Central Air Conditioning is a cooling system that circulates cool air to all or most of your home through ductwork which can be inside your walls, floors or ceilings. The registers where the cool air comes out can be mounted on your walls, floors or ceilings.
Central Air Conditioning has relatively expensive components (outside condenser unit, and inside blower and motor unit) and uses a significant amount of energy to operate. Your air conditioning unit actually performs three functions: cooling, dehumidifying, and filtering out particulates from the air. Your central air conditioning ductwork may be integrated as part of your home HVAC (heating ventilation and air conditioning) system.
Central Air Conditioning is different than a ‘Room Air Conditioner,’ which typically mounts in a window or on the floor, and does not have distribution ductwork.
If you have Central Air Conditioning, you may also have related home features such as: a Whole-House Humidifier; a Heat Pump (traditional); a Geothermal Heat Pump; Electronic Air Cleaner; Fresh Air Heat Exchanger; or Forced Air Heat which uses the same ductwork as your Central Air Conditioning. If you have any of these, you should put a checkmark for them as home features in your Home Wizard app, in addition to Central Air Conditioning.
Proper maintenance will help reduce unscheduled repairs to your home air conditioning system.
Clean outside condenser unit
The purpose of this maintenance task is to help maintain the energy efficiency of the condenser unit.
A dirty unit is less efficient at doing its job, which means that your air conditioning unit has to work harder, which causes it to consume more energy, and shortens its service life.
Timing: April (yearly)
The “outside condenser unit” is the big box with the large fan in it located on the side of your house or building. This unit is where heat from the inside of your house is pushed to the outside (which is why the fan blowing air above the unit feels warm). Inside of the box are coils of pipe that are surrounded by thousands of thin metal “fins”. These fins give the coils more surface area for exchanging heat.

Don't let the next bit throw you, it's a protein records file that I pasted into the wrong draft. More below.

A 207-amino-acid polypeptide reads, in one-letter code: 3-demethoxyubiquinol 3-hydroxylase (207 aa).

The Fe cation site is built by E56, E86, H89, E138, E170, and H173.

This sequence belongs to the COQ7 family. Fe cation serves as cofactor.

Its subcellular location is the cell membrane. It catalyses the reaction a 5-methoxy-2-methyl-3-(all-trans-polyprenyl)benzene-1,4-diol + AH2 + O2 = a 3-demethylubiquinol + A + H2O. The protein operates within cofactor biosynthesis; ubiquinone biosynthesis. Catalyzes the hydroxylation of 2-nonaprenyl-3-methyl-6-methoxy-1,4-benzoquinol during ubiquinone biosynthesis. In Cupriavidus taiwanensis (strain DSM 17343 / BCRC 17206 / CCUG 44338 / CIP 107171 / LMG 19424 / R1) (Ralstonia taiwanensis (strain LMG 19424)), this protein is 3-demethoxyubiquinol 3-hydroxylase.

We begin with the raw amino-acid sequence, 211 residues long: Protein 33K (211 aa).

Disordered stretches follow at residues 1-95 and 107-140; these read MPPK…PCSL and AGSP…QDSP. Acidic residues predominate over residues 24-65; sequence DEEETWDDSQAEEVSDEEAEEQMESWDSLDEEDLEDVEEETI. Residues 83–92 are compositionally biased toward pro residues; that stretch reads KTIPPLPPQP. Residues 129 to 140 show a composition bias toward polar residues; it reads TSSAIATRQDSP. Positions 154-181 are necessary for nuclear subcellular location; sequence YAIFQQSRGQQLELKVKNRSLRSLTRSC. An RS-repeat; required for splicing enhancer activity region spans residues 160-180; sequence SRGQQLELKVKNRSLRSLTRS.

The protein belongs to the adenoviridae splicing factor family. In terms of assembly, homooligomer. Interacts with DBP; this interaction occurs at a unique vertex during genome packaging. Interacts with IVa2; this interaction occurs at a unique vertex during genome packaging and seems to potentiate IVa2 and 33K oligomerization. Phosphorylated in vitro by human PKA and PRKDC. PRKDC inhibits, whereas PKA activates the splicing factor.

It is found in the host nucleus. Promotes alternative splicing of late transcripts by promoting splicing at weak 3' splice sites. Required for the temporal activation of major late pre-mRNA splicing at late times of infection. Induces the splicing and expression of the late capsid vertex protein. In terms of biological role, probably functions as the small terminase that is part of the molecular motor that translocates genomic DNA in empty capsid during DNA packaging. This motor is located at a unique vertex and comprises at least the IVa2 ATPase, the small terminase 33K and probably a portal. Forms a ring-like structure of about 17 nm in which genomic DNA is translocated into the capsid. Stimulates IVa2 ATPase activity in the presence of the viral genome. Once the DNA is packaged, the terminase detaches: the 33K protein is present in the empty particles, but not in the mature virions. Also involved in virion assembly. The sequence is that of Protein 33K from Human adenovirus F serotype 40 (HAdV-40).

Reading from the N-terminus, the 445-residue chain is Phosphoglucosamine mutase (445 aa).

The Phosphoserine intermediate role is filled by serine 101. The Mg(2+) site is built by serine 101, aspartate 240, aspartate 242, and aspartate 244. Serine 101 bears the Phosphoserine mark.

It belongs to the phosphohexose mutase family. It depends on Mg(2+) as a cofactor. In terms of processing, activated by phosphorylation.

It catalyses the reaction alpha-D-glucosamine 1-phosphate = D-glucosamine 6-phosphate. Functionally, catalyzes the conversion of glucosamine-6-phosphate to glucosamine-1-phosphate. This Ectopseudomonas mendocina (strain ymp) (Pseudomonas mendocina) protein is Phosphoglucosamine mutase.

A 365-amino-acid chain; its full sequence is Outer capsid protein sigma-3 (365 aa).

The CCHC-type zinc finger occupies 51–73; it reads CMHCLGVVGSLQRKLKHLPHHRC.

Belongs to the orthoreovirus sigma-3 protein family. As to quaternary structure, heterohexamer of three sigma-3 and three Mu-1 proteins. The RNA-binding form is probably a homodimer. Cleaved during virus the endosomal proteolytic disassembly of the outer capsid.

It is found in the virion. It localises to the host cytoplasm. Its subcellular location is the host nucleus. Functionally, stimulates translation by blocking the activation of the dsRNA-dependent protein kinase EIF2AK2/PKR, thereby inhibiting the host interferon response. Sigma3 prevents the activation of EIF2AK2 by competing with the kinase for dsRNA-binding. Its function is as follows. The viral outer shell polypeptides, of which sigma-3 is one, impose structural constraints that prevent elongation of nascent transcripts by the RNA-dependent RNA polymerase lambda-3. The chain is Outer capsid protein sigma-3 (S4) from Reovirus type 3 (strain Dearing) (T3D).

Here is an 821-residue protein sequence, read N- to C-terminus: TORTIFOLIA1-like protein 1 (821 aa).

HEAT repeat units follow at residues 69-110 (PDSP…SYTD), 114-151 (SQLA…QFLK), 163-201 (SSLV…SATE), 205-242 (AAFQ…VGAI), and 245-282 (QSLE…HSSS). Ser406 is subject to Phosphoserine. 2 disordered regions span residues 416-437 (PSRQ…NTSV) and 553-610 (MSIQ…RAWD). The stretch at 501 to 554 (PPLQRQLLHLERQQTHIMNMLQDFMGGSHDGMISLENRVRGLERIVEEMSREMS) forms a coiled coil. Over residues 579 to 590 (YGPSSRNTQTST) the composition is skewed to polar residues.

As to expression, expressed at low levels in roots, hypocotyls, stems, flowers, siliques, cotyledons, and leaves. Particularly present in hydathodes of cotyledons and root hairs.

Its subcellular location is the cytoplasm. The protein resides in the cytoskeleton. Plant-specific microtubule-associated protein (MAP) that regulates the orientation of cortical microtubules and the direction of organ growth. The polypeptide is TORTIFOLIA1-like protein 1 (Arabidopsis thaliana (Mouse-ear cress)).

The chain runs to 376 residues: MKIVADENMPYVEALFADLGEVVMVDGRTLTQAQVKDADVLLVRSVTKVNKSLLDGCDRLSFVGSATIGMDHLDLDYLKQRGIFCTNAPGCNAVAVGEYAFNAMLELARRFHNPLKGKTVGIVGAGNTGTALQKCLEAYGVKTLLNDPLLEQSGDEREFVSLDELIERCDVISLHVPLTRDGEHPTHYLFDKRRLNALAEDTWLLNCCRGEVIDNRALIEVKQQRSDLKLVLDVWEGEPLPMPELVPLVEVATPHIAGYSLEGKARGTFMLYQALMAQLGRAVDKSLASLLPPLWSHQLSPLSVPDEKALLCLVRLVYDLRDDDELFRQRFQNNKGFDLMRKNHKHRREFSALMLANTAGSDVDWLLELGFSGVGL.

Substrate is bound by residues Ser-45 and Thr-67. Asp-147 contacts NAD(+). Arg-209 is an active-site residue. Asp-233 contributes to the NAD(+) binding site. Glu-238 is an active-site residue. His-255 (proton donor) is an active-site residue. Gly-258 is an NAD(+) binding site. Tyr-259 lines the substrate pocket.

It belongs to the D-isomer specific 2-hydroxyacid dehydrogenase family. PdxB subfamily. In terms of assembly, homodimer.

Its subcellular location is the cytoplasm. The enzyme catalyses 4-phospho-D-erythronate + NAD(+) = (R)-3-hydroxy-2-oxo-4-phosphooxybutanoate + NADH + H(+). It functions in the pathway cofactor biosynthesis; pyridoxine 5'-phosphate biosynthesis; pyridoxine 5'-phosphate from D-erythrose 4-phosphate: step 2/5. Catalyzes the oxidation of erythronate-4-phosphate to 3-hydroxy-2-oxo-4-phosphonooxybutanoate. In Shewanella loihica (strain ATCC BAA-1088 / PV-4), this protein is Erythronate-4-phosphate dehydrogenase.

Cleaning the outside condenser unit involves four activities. Before doing any of these activities, be absolutely sure to shut off power to the unit and consult your owner’s manual regarding discharging the capacitor and proper maintenance procedures for your unit. If you have any questions about how to do this, seek professional maintenance help.
Remove leaves, debris, spider webs, etc. from the outside of the unit. Be careful to push debris away from the fins, not pushing debris into the fins.
Remove leaves, debris, etc. from the inside of the unit (after ensuring that power is shut off to the unit). After you remove the cover grille, you can use a garden hose to spray the coils from the inside of the unit.
If any of the fins are bent, you can use a special tool called a “fin comb” to straighten and clean them.
The motor which drives the fan typically has ports which allow lubricating oil to be added (check your owner’s manual).
The benefits of this task can be somewhat high because this task helps ensure the energy efficient operation of your air conditioning unit, and it helps maintain the useful life of a relatively expensive piece of equipment in your home.
The cost of this task is moderately high. Cleaning the outside of the unit only takes a few minutes. But cleaning inside the unit and oiling the motor is much more difficult, and straightening the fins requires a special tool. This part of the task is probably best left to a trained professional, as part of your annual service work.
Originally posted at http://www.petermuehlbronner.home-wizard.com/central-air-conditioning/care/central-ac-clean-condenser-unit